Unformatted text preview: Because the reading public refused his fiction, Melville began writing poems. The first collection, Battle Pieces (1866), delineates Melville's view of war, particularly the American Civil War. With these poems, he supported abolitionism, yet wished no vengeance on the South for the economic system it inherited. The second work, Clarel (1876), an 18,000-line narrative poem, evolved from the author's travels in Jerusalem and describes a young student's search for faith. A third, John Marr and Other Sailors (1888), followed by Timoleon (1891), were privately published, primarily at the expense of his uncle, Peter Gansevoort. Virtually ignored by the literary world of his day, Melville made peace with the creative forces that tormented him by writing his final work, Billy Budd, which records the ultimate confrontation between evil and innocence. It took shape slowly from 1888 to 1891, for Melville had ceased scrabbling for a evil and innocence....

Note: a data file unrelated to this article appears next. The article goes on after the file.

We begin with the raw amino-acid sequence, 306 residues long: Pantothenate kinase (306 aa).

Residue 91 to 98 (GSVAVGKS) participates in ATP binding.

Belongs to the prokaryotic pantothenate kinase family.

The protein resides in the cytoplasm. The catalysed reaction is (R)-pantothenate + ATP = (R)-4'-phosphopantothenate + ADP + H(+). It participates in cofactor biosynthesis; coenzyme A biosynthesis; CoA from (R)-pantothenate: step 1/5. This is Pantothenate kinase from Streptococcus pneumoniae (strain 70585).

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- Fall '08
- Melville, American Civil War., Melville read, U.S. brigofwar Somers